Only large employer and individual health plans sold or renewed starting Jan. 1, 2016, are subject to the mandate.
These plans would have to cover 600 hours of therapy annually for children between the ages of 2 and 9, with families picking up co-payments and deductibles.
Small businesses and self-insured companies are exempt –– the exception being the state of Utah, including schools and colleges.
But HB88 will pick up some of the slack, making Utah's autism "lottery" permanent. Lawmakers approved the $2 million measure, which will provide ABA therapy to about 270 autistic children through a lottery run by Utah's Medicaid program.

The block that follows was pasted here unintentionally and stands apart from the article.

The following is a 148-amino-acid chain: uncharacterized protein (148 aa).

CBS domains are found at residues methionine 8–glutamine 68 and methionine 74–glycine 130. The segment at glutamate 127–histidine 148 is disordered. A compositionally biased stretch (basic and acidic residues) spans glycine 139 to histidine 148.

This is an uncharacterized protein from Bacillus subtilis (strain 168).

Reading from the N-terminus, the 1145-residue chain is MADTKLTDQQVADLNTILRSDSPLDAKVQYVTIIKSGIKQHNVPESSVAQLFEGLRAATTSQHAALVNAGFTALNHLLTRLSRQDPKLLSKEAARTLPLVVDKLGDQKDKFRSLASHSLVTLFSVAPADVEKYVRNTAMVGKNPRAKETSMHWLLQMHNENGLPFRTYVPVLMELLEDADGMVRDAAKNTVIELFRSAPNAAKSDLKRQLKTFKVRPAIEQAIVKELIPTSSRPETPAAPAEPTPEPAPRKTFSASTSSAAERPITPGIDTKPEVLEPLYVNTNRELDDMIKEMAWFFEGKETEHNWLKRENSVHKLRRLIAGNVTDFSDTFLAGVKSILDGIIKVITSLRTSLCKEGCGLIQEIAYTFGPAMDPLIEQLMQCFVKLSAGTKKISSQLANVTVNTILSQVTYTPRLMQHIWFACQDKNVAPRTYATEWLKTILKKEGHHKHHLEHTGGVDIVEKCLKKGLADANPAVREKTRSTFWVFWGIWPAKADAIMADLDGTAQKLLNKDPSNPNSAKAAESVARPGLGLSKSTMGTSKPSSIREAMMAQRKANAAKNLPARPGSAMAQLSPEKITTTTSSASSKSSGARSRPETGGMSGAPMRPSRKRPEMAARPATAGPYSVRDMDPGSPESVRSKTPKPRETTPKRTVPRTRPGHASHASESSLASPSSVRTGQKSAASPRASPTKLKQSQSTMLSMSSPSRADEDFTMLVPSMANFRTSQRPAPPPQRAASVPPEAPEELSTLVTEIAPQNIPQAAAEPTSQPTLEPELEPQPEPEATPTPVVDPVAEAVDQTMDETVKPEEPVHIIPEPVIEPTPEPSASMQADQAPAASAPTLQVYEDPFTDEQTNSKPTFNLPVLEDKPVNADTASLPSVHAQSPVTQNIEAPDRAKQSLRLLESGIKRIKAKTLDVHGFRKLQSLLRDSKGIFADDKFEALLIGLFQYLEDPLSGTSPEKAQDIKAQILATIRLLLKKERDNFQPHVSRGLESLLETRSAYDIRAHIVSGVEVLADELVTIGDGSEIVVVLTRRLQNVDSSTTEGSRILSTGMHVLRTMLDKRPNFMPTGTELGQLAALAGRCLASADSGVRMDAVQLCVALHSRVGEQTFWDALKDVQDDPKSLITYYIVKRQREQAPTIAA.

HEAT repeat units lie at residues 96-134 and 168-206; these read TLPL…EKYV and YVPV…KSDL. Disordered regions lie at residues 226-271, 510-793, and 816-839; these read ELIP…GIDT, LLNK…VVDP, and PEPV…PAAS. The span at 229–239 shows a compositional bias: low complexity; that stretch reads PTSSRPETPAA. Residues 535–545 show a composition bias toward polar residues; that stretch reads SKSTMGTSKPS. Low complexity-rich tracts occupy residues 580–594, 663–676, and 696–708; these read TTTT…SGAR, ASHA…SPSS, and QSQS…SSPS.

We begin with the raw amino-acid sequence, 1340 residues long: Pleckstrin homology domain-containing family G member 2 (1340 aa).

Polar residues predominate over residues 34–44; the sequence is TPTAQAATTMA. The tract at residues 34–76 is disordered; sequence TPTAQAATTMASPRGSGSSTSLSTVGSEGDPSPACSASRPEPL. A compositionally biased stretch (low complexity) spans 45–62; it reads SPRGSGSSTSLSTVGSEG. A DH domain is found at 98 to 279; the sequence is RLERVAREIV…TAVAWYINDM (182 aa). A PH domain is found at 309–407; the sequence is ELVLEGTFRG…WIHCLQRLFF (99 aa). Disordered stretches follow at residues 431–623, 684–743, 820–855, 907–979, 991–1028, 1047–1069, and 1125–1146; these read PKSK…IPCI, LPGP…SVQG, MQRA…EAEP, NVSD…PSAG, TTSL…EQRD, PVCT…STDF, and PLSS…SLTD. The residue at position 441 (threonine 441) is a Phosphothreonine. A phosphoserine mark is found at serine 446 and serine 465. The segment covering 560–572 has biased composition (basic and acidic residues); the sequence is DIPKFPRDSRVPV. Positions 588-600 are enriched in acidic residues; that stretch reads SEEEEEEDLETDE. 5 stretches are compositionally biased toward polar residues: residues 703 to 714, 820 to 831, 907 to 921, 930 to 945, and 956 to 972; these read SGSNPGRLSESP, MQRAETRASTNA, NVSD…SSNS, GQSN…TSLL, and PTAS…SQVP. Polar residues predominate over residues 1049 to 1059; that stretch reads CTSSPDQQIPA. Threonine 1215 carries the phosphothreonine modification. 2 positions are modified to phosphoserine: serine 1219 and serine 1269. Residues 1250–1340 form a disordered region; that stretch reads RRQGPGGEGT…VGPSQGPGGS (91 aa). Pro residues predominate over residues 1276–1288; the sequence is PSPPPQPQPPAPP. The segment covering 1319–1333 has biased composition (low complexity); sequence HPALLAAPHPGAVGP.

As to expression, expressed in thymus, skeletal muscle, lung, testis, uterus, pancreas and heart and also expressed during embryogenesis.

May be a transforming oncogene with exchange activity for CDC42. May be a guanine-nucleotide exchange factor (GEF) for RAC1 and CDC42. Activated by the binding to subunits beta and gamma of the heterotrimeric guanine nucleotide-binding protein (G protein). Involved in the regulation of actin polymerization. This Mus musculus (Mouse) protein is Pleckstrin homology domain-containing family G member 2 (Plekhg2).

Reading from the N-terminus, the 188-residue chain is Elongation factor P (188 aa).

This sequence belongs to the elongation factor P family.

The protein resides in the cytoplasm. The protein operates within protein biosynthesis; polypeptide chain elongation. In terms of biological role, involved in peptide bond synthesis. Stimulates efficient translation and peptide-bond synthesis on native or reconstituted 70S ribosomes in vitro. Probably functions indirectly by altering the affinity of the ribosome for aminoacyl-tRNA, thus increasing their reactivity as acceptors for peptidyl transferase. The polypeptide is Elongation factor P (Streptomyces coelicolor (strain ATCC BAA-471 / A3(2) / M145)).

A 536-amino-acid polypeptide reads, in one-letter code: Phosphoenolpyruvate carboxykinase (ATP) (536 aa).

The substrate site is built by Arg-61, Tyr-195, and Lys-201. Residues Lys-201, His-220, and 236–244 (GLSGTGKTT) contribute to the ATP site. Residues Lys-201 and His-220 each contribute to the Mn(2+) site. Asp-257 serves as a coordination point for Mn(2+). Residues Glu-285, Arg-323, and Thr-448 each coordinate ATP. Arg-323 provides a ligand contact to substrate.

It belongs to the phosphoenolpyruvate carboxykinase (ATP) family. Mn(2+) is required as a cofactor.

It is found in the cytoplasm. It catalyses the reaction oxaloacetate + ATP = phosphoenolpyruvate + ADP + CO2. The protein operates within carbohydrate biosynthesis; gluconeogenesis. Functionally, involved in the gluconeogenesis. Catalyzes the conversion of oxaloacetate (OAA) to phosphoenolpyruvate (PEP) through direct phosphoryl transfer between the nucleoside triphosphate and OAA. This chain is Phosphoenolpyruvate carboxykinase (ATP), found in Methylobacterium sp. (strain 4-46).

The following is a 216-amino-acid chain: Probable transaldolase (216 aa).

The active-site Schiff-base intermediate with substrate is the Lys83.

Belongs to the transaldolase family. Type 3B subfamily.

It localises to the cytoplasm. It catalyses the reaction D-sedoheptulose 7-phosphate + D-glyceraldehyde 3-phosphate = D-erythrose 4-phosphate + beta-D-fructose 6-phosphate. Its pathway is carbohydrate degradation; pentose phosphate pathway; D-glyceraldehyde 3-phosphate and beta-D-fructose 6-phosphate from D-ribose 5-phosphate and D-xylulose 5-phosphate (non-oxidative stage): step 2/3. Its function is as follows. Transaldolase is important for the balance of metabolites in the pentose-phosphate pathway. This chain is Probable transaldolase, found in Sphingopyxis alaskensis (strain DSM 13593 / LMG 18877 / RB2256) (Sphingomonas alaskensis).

Utah Gov. Gary Herbert called debate over the mandate philosophically interesting.
"I think we're always reluctant about mandating anything to the private sector. This is one, because of our higher incidence of autism, that made more sense than others," he said. "For some this was a penny spent now is a dollar saved. And with autism, we're learning the earlier intervention we can have, the better chances of being able to mainstream our young people and overcome the challenge of autism in all its different forms."